A loan agreement is the document which represents the formal evidence of a loan. The document also includes important details such as covenants, positive or negative ones, the information on the collateral such as loan type and its value, as well as guarantees, the applicable interest rates, fees, the conditions according to which the loan is to be repaid, and the period of repayment envisaged.
Loan agreements fall into two main types, according to the type of lender, and according to the type of facility. With respect to the type of lender, there are bilateral loans and syndicated loans. Syndicated loans are provided by groups of lenders, and their structuring and arrangement, as well as their administration, are carried out by more than one bank, commercial or investment ones, and the lending banks are also referred to as arrangers.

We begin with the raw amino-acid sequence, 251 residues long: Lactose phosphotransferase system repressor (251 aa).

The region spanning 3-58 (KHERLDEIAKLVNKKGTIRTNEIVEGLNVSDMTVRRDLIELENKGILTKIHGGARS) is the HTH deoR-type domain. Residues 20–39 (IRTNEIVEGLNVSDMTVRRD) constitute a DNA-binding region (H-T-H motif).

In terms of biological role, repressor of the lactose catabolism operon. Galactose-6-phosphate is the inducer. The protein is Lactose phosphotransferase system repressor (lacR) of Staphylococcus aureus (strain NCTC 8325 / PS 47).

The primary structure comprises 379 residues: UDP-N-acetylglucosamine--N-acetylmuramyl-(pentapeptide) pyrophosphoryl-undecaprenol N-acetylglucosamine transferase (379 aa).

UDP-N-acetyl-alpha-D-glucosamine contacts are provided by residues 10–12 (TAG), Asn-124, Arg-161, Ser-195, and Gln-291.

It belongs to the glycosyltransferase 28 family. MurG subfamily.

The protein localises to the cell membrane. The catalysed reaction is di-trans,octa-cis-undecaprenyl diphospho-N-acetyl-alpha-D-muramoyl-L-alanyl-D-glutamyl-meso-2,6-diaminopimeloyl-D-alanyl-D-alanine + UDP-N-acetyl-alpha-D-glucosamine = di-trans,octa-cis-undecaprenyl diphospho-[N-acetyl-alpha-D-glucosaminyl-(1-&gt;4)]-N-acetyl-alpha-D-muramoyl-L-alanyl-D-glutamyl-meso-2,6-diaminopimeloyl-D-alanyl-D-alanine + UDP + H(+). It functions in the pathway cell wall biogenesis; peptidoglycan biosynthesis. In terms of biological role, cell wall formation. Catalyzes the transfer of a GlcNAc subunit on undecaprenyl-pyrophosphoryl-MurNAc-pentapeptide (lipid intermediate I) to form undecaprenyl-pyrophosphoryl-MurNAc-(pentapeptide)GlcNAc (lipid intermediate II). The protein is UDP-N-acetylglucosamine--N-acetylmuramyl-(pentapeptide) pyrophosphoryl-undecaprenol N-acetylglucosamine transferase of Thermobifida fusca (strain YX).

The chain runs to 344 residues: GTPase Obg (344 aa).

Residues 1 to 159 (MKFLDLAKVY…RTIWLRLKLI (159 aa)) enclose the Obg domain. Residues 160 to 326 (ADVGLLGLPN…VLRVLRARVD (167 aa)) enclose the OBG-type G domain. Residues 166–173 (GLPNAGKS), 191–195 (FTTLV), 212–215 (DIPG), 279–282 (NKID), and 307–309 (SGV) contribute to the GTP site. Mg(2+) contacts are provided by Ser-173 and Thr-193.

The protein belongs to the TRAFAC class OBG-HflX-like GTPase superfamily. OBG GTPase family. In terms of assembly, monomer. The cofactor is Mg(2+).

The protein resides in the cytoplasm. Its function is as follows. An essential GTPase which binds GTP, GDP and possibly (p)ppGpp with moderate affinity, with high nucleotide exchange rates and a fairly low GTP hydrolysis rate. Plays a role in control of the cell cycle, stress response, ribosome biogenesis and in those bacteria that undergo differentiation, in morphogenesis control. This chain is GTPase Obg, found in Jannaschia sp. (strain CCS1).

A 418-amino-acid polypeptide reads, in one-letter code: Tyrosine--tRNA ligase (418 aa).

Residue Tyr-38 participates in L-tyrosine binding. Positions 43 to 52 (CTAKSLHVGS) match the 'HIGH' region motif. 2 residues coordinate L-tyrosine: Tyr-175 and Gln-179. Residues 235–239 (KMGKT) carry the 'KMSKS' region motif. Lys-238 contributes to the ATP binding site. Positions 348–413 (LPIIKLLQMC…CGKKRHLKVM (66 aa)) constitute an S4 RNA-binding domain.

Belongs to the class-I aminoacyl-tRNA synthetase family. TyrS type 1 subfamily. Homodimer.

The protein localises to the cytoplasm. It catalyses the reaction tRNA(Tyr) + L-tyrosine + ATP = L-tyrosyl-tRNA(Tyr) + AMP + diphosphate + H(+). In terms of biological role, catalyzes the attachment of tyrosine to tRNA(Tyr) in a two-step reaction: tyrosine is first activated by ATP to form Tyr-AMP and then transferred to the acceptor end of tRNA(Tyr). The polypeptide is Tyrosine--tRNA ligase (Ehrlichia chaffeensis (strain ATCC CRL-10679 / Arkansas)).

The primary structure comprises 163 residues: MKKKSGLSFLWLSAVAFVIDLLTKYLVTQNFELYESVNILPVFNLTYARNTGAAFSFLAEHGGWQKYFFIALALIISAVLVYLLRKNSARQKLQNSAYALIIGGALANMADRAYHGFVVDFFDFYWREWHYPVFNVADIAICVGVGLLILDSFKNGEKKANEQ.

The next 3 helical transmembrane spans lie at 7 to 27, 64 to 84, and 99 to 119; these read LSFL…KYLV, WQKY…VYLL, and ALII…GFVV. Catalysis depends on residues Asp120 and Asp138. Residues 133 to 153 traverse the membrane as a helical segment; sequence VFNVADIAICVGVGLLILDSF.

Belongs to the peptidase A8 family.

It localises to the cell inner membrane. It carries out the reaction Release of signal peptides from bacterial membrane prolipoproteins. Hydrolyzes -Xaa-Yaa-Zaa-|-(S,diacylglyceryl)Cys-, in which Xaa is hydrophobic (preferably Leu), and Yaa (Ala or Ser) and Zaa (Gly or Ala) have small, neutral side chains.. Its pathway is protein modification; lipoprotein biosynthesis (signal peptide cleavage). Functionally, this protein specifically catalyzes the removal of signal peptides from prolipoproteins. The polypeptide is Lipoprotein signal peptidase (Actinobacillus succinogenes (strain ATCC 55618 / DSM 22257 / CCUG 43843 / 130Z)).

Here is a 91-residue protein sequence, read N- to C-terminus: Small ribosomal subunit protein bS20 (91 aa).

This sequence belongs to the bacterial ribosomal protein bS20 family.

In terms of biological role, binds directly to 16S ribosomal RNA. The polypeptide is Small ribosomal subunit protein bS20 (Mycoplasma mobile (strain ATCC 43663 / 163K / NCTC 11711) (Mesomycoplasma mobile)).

Every day, there are tens of thousands of these agreements signed in the United States by families looking to build their first home and by businesses looking for that next great investment. The construction loan agreement is a short term loan agreement. These types of loans are never made for permanent financing of a project, but simply to help progress construction along or to help finance the initial groundbreaking.
Prior to entering into a loan agreement, the "borrower" first makes representations about his affairs surrounding his character, creditworthiness, cashflow, and any collateral that he may have available to pledge as security for a loan. These representations are taken into consideration and the lender then determines under what conditions (terms), if any, they are prepared to advance money.
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